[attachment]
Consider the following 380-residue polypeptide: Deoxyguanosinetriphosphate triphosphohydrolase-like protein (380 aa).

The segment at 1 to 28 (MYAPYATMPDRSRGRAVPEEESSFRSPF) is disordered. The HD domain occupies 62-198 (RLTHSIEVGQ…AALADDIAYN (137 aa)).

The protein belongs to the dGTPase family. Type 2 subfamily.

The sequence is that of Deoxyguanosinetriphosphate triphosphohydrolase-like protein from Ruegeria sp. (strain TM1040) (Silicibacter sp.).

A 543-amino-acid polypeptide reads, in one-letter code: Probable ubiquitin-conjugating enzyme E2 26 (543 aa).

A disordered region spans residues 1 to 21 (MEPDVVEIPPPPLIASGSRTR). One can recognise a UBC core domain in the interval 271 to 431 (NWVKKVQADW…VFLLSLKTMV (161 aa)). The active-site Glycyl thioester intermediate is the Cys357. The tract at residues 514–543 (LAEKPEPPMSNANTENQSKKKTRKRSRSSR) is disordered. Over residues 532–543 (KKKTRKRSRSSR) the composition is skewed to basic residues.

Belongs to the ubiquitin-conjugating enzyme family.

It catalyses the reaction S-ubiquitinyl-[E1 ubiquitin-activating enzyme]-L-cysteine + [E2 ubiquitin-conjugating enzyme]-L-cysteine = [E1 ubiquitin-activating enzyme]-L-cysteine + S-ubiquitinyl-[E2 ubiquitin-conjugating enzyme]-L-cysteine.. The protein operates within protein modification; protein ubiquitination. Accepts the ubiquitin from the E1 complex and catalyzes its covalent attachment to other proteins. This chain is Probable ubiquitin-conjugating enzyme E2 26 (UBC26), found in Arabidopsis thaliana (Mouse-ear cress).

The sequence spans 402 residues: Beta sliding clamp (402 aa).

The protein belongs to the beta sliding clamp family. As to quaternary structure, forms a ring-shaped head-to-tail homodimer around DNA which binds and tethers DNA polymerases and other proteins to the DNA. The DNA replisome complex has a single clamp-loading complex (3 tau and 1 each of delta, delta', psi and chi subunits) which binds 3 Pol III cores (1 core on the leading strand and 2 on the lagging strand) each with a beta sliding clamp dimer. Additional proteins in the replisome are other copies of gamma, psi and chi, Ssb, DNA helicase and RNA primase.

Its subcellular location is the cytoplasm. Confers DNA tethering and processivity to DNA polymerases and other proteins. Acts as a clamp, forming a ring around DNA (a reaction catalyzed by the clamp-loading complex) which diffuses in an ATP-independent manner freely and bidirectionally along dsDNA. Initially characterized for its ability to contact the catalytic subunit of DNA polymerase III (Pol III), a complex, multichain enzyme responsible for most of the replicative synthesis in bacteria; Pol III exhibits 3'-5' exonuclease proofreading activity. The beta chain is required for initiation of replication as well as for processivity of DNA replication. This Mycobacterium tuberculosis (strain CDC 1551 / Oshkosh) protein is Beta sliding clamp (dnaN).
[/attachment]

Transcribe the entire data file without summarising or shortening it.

Consider the following 380-residue polypeptide: Deoxyguanosinetriphosphate triphosphohydrolase-like protein (380 aa).

The segment at 1 to 28 (MYAPYATMPDRSRGRAVPEEESSFRSPF) is disordered. The HD domain occupies 62-198 (RLTHSIEVGQ…AALADDIAYN (137 aa)).

The protein belongs to the dGTPase family. Type 2 subfamily.

The sequence is that of Deoxyguanosinetriphosphate triphosphohydrolase-like protein from Ruegeria sp. (strain TM1040) (Silicibacter sp.).

A 543-amino-acid polypeptide reads, in one-letter code: Probable ubiquitin-conjugating enzyme E2 26 (543 aa).

A disordered region spans residues 1 to 21 (MEPDVVEIPPPPLIASGSRTR). One can recognise a UBC core domain in the interval 271 to 431 (NWVKKVQADW…VFLLSLKTMV (161 aa)). The active-site Glycyl thioester intermediate is the Cys357. The tract at residues 514–543 (LAEKPEPPMSNANTENQSKKKTRKRSRSSR) is disordered. Over residues 532–543 (KKKTRKRSRSSR) the composition is skewed to basic residues.

Belongs to the ubiquitin-conjugating enzyme family.

It catalyses the reaction S-ubiquitinyl-[E1 ubiquitin-activating enzyme]-L-cysteine + [E2 ubiquitin-conjugating enzyme]-L-cysteine = [E1 ubiquitin-activating enzyme]-L-cysteine + S-ubiquitinyl-[E2 ubiquitin-conjugating enzyme]-L-cysteine.. The protein operates within protein modification; protein ubiquitination. Accepts the ubiquitin from the E1 complex and catalyzes its covalent attachment to other proteins. This chain is Probable ubiquitin-conjugating enzyme E2 26 (UBC26), found in Arabidopsis thaliana (Mouse-ear cress).

The sequence spans 402 residues: Beta sliding clamp (402 aa).

The protein belongs to the beta sliding clamp family. As to quaternary structure, forms a ring-shaped head-to-tail homodimer around DNA which binds and tethers DNA polymerases and other proteins to the DNA. The DNA replisome complex has a single clamp-loading complex (3 tau and 1 each of delta, delta', psi and chi subunits) which binds 3 Pol III cores (1 core on the leading strand and 2 on the lagging strand) each with a beta sliding clamp dimer. Additional proteins in the replisome are other copies of gamma, psi and chi, Ssb, DNA helicase and RNA primase.

Its subcellular location is the cytoplasm. Confers DNA tethering and processivity to DNA polymerases and other proteins. Acts as a clamp, forming a ring around DNA (a reaction catalyzed by the clamp-loading complex) which diffuses in an ATP-independent manner freely and bidirectionally along dsDNA. Initially characterized for its ability to contact the catalytic subunit of DNA polymerase III (Pol III), a complex, multichain enzyme responsible for most of the replicative synthesis in bacteria; Pol III exhibits 3'-5' exonuclease proofreading activity. The beta chain is required for initiation of replication as well as for processivity of DNA replication. This Mycobacterium tuberculosis (strain CDC 1551 / Oshkosh) protein is Beta sliding clamp (dnaN).